You have not been hitting your numbers. Employee turnover has increased. People around you look deflated. Times are tough. What can you do to motivate your employees and turn things around?
When Bruce Daisley, Twitter’s EMEA boss, faced a similar situation a few years ago, he took a step back. He wanted to learn how to help his employees at Twitter enjoy work again. He decided to create a podcast about work culture, the popular Eat Sleep Work Repeat. As a host, Daisley went on to interview the world’s leading experts on how to make our jobs happier and more fulfilling.
He has now compiled his findings in his best-selling book The Joy of Work. In a recent discussion, Daisley gave me his best tips for motivating employees in difficult times.
Daisley shared that his biggest wake-up call was that “it is easy when things are not going well to try to be controlling. You can end up removing the trust that you give to people, and the way that comes across is that they lose autonomy. ”
He used the metaphor of a driving lesson. When you are teaching someone to drive, and it is going well you are relatively laid back. When the lesson is failing, you start giving more instructions, tend to raise your voice, and you may try to take the wheel. Stress is making you micromanage which is making everything worse.
When times are tough, people witness the alarming signs like decreasing sales or high turnover. But on top, as a result of the micromanagement, they do not feel able to try to fix it. They get infantilized waiting for instructions. 87% of employees are not engaged with their jobs as shown by global Gallop survey.
Daisley argues for increasing people’s scope and autonomy during difficult times. “You try to inspire their own survival instincts and invite them to help you come up with solutions,” he says.
Seeing the impact your job has is motivating. Cooks make tastier food when they can look at their customers. Employees who call donors for scholarships raise more money when they meet a student aided from these dollars. You can inspire your employees by assisting them to connect more with their end-customer and their job’s purpose.
Unfortunately, many times we are stuck in our office away from the people we serve. A reason for this is that many of our bosses have an inner “evil mill owner” voice as Daisley calls it. When the office is quiet and empty, the voice asks “where is everybody?”
People need flexibility to be away from their desks for multiple reasons including the need to work without distractions or the desire to get out in the real world for inspiration. As a leader, you need to ignore the “evil mill owner” voice. “Presume you have permission until you are told otherwise,” Daisley tells his staff. They can come late in the office or leave early without asking.
Even though knowing the Why of your job is essential, Daisley argues it is not enough. “Twitter is a purpose-led business,” he told me. “The people who stayed are motivated by what we are trying to do.” Still, when times were tough Daisley and his team felt drained.
Daisley attributes much of this exhaustion to the modern way of working. Constantly on-call, most of us are at the edge of burnout. You can increase your staff’s productivity, creativity, and motivation by doing small tweaks in how you all work.
Encourage lunch breaks and walking meetings. Do not require more than 40 hours of work and allow people to disconnect from email when they go home. Create the conditions for deep work by accepting headphones or allowing “monk mornings” where people are disconnected.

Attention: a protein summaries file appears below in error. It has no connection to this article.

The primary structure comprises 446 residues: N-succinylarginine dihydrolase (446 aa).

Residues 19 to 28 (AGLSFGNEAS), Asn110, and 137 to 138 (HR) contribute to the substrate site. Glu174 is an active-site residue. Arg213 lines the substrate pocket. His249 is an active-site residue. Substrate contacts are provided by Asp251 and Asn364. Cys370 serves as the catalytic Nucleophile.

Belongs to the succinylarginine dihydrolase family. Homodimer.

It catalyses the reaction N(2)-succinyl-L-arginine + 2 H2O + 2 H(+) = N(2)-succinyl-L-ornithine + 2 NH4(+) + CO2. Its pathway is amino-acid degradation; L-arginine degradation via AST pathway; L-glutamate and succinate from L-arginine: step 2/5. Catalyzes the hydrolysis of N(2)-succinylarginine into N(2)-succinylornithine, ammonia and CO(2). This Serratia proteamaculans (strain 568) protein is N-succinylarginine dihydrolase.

Exhausted employees cannot help you turn the business around. As Simon Sinek said: “Leadership is not about being in charge. Leadership is about taking care of those in your charge.”
When times are tough, people are afraid of losing their jobs. This fear reduces their psychological safety. They keep their head down and try not to rock the boat.
That’s what happened to Nokia which never recovered after the launch of iPhone and Android. Its executives thought that their new operating system, Symbian would fix the problem.
The challenge according to Cass professor Andre Spicer, was that Symbian was terrible. Nokia staff knew it. It was not innovative and competitive enough. But, they decided not to say anything. Spicer explains that “they feared to communicate the bad news up the hierarchy because they did not want to appear to be negative.” The results for the business were catastrophic.
Daisley gives several tips on how to increase psychological safety in the workplace. The leader owning up to her mistakes is a big one. The team laughing together is also important.
Another one is asking staff to focus on the problem and not the person. Ask people to share their concerns about what could go wrong by doing a pre-mortem for important projects.
And, while Daisley advocates cutting the time we spend on meetings in half, he is in favor of social gatherings. 73% of all plane accidents happened on the first day the crew was flying together. You do not want your team to make errors due to lack of trust or communication. It is time to order some pizzas and gather around to have an informal chat.
Twitter is now profitable and often selected among the best places to work. Daisley’s tips go against what we are used to hearing from Silicon Valley executives. They usually foster overwork and idolize difficult bosses. But, Daisley has science to back him up.
If you want to motivate your employees, you often need to go against your instincts. Give your staff more autonomy rather than less. Help them see the bigger picture and connect with their purpose. Encourage them to work smarter rather than harder. And, make them feel safe rather than fearful. Not only will you and your team be happier, but the results will reflect it as well.